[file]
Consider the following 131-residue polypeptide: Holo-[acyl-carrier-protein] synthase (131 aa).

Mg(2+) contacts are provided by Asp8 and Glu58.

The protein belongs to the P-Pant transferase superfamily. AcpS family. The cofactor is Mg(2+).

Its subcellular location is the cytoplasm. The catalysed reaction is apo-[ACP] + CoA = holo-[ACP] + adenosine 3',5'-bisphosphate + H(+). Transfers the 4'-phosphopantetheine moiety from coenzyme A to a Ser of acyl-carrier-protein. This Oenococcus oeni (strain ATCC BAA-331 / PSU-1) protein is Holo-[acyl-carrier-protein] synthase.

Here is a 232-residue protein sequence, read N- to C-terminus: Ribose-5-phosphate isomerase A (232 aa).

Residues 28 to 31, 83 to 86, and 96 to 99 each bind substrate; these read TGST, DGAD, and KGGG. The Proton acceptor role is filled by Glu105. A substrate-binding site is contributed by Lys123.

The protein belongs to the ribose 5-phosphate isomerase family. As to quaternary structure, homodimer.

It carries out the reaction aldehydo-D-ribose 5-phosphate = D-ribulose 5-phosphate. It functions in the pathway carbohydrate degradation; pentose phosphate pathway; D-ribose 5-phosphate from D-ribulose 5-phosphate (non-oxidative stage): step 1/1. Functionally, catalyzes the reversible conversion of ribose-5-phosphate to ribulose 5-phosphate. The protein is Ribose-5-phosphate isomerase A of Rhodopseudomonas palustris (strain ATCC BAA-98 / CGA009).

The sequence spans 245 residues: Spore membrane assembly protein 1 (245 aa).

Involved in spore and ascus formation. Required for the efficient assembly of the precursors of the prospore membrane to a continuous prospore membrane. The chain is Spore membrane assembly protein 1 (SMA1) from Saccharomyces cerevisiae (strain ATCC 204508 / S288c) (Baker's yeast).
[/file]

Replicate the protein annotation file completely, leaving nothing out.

Consider the following 131-residue polypeptide: Holo-[acyl-carrier-protein] synthase (131 aa).

Mg(2+) contacts are provided by Asp8 and Glu58.

The protein belongs to the P-Pant transferase superfamily. AcpS family. The cofactor is Mg(2+).

Its subcellular location is the cytoplasm. The catalysed reaction is apo-[ACP] + CoA = holo-[ACP] + adenosine 3',5'-bisphosphate + H(+). Transfers the 4'-phosphopantetheine moiety from coenzyme A to a Ser of acyl-carrier-protein. This Oenococcus oeni (strain ATCC BAA-331 / PSU-1) protein is Holo-[acyl-carrier-protein] synthase.

Here is a 232-residue protein sequence, read N- to C-terminus: Ribose-5-phosphate isomerase A (232 aa).

Residues 28 to 31, 83 to 86, and 96 to 99 each bind substrate; these read TGST, DGAD, and KGGG. The Proton acceptor role is filled by Glu105. A substrate-binding site is contributed by Lys123.

The protein belongs to the ribose 5-phosphate isomerase family. As to quaternary structure, homodimer.

It carries out the reaction aldehydo-D-ribose 5-phosphate = D-ribulose 5-phosphate. It functions in the pathway carbohydrate degradation; pentose phosphate pathway; D-ribose 5-phosphate from D-ribulose 5-phosphate (non-oxidative stage): step 1/1. Functionally, catalyzes the reversible conversion of ribose-5-phosphate to ribulose 5-phosphate. The protein is Ribose-5-phosphate isomerase A of Rhodopseudomonas palustris (strain ATCC BAA-98 / CGA009).

The sequence spans 245 residues: Spore membrane assembly protein 1 (245 aa).

Involved in spore and ascus formation. Required for the efficient assembly of the precursors of the prospore membrane to a continuous prospore membrane. The chain is Spore membrane assembly protein 1 (SMA1) from Saccharomyces cerevisiae (strain ATCC 204508 / S288c) (Baker's yeast).